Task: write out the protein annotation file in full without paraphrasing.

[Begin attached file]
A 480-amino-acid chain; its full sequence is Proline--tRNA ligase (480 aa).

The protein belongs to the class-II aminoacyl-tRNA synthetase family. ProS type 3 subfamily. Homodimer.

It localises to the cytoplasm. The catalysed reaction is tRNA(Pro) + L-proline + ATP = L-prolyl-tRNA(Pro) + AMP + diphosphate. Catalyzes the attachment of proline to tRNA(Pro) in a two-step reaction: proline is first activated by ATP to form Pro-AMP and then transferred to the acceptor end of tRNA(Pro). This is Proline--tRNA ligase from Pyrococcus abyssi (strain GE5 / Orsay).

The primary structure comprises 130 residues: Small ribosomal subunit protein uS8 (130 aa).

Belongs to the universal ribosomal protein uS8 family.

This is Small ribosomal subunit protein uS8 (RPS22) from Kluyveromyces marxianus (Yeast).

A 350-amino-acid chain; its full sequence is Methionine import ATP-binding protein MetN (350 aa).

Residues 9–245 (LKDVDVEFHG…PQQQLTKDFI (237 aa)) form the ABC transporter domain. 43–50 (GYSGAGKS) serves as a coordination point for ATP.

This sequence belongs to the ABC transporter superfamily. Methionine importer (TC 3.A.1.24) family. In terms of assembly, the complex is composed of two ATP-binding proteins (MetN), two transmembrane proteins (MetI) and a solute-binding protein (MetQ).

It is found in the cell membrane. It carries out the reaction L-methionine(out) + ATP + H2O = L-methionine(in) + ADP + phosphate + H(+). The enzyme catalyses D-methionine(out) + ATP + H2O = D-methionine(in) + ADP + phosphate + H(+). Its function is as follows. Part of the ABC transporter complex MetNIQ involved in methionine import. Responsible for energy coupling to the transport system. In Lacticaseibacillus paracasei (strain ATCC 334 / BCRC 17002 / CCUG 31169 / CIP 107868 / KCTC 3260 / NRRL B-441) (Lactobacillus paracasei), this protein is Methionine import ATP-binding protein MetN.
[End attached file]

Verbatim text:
A 480-amino-acid chain; its full sequence is Proline--tRNA ligase (480 aa).

The protein belongs to the class-II aminoacyl-tRNA synthetase family. ProS type 3 subfamily. Homodimer.

It localises to the cytoplasm. The catalysed reaction is tRNA(Pro) + L-proline + ATP = L-prolyl-tRNA(Pro) + AMP + diphosphate. Catalyzes the attachment of proline to tRNA(Pro) in a two-step reaction: proline is first activated by ATP to form Pro-AMP and then transferred to the acceptor end of tRNA(Pro). This is Proline--tRNA ligase from Pyrococcus abyssi (strain GE5 / Orsay).

The primary structure comprises 130 residues: Small ribosomal subunit protein uS8 (130 aa).

Belongs to the universal ribosomal protein uS8 family.

This is Small ribosomal subunit protein uS8 (RPS22) from Kluyveromyces marxianus (Yeast).

A 350-amino-acid chain; its full sequence is Methionine import ATP-binding protein MetN (350 aa).

Residues 9–245 (LKDVDVEFHG…PQQQLTKDFI (237 aa)) form the ABC transporter domain. 43–50 (GYSGAGKS) serves as a coordination point for ATP.

This sequence belongs to the ABC transporter superfamily. Methionine importer (TC 3.A.1.24) family. In terms of assembly, the complex is composed of two ATP-binding proteins (MetN), two transmembrane proteins (MetI) and a solute-binding protein (MetQ).

It is found in the cell membrane. It carries out the reaction L-methionine(out) + ATP + H2O = L-methionine(in) + ADP + phosphate + H(+). The enzyme catalyses D-methionine(out) + ATP + H2O = D-methionine(in) + ADP + phosphate + H(+). Its function is as follows. Part of the ABC transporter complex MetNIQ involved in methionine import. Responsible for energy coupling to the transport system. In Lacticaseibacillus paracasei (strain ATCC 334 / BCRC 17002 / CCUG 31169 / CIP 107868 / KCTC 3260 / NRRL B-441) (Lactobacillus paracasei), this protein is Methionine import ATP-binding protein MetN.